Old Age Security (OAS) Program: one of three public pension benefits, which provide seniors with a basic income guarantee.
Canada’s Old Age Security is a government program that provides all individuals who meet certain residency requirements with universal access to a basic level of retirement income, regardless of their past employment or income. The Old Age Security system provides a basic guaranteed level of retirement income to all qualifying Canadians.
The program includes three public pension benefits – Old Age Security (OAS), Guaranteed Income Supplement (GIS) and the Allowance. The flat rate of OAS pension is payable commencing at age 65, and it is increased quarterly to match increases the Consumer Price Index. A person must file an application with the income Security Programs division of Human Resources Development Canada in order to receive an OAS pension. If the application is made after a person reaches age 65, the application may be approved retroactively to age 65, up to a period of no greater than one year.
Provided that the recipient has lived in Canada for at least 20 years after reaching the age of 18, OAS payments will continue even if that individual leaves Canada. However, if a person receiving OAS benefit does not meet this 20 year residency requirement and he subsequently leaves Canada for six consecutive months, exclusive of the month he left Canada, then payment for any period after six months may be suspended. Payment will resume in the month that he returns to Canada.
Prescribed Annuity: receives special consideration under the Income Tax Act because it is assumed that the interested portion of the annuity payments are spread evenly over the life of the annuity contract, thereby easing the tax burden on a taxpayer during the early years. This proscribed treatment is only available for annuities purchased with non-registered funds, because the entire amount of a registered annuity is subject to tax. The prescribed annuity offers a tax deferral and a more level source of after-tax income.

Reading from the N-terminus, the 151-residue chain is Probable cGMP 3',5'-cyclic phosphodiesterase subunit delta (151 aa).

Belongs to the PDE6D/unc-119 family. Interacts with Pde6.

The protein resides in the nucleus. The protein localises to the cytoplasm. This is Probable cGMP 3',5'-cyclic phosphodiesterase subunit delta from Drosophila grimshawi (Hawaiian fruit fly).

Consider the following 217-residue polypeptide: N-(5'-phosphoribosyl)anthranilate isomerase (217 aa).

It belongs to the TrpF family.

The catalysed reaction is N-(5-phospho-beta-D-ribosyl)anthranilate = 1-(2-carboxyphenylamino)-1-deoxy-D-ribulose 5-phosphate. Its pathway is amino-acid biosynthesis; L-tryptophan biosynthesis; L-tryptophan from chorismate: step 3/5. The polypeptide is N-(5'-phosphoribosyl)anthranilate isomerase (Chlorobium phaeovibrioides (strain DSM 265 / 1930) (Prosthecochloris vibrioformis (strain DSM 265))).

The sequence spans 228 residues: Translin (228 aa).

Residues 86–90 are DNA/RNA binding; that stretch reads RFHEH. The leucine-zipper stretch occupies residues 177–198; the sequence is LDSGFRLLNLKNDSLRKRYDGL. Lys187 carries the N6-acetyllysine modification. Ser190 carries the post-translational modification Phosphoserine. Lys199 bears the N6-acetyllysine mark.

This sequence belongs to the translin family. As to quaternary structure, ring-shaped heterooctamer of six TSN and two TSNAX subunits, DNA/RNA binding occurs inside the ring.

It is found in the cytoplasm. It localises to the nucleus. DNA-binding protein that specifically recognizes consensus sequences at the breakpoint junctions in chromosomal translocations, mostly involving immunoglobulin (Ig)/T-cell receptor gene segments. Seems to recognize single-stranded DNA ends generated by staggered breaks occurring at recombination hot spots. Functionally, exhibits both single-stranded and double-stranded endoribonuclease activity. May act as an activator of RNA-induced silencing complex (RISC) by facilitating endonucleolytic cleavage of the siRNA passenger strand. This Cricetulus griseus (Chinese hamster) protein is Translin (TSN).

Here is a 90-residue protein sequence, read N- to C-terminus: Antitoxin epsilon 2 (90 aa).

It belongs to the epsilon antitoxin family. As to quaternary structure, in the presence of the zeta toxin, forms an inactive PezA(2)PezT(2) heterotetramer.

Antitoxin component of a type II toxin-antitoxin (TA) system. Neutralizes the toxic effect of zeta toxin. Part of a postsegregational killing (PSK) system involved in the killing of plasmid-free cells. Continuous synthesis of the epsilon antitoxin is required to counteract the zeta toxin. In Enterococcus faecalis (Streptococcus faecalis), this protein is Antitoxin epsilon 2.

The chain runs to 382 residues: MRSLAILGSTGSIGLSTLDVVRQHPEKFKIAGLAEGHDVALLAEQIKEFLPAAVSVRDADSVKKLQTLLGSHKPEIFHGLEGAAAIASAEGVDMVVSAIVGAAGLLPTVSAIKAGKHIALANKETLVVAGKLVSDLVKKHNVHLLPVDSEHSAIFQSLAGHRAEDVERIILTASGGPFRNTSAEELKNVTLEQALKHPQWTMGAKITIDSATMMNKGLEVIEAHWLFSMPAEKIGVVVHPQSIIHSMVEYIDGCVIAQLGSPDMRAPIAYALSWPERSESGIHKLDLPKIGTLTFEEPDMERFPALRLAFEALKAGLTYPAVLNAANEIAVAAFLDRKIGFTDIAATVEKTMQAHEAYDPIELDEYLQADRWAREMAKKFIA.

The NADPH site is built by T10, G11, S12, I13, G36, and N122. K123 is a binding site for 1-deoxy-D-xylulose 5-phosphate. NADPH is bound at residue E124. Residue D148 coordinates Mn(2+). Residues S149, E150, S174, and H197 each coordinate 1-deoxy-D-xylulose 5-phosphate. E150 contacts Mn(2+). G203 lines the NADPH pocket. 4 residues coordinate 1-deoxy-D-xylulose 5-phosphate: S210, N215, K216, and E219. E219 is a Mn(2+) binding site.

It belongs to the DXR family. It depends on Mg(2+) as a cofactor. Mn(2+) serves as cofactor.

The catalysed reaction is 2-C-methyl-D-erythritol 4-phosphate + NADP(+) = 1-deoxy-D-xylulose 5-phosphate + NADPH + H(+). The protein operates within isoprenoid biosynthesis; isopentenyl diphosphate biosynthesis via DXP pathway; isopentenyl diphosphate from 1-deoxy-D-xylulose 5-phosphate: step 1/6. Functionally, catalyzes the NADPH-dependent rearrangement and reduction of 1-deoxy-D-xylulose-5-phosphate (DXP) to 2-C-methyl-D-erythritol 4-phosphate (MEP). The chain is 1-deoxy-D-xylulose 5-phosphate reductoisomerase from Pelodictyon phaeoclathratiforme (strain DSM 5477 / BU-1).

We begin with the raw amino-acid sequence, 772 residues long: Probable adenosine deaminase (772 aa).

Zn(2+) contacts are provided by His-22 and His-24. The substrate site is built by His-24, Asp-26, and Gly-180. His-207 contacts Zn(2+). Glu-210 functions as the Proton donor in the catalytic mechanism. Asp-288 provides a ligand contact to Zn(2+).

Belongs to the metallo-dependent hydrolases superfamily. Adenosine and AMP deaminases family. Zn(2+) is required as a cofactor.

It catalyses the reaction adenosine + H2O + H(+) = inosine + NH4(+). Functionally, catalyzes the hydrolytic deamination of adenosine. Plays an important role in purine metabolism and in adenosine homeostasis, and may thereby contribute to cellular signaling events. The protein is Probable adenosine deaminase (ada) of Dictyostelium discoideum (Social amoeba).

Pure Deferred Annuity: an annuity where the only benefits available are annuity payments commencing at the end of the deferred period, which is fixed and inflexible.
Qualifying RRIF: (any RRIF that was established in 1992 or earlier, and that has had no funds or property transferred or contributed to it at any time after the end of 1992, other that funds from another qualifying RRIF, or a RRIF that was established after 1992 that only received funds or property from a qualifying RRIF. (ITA 7308 (2)).
Refund of Premiums: an amount received form an unmatured RRSP as a result of the death of the annuitant.
Registered Annuity: an annuity purchased with registered funds.
Registered Funds: funds that are held in registered plans and that have not yet been taxed as income. Also called tax-deferred savings.
Registered Retirement Income Fund (RRIF): essentially a trust fund that is registered with Revenue Canada, for the purpose of providing the annuitant with a retirement income.
Registered Retirement Savings Plan (RRSP): a trust set up in accordance with the Income Tax Act, to hold certain investment assets intended for retirement income.
Risk Tolerance: the degree of risk that a client is prepared to take in investing funds to meet a specific objective.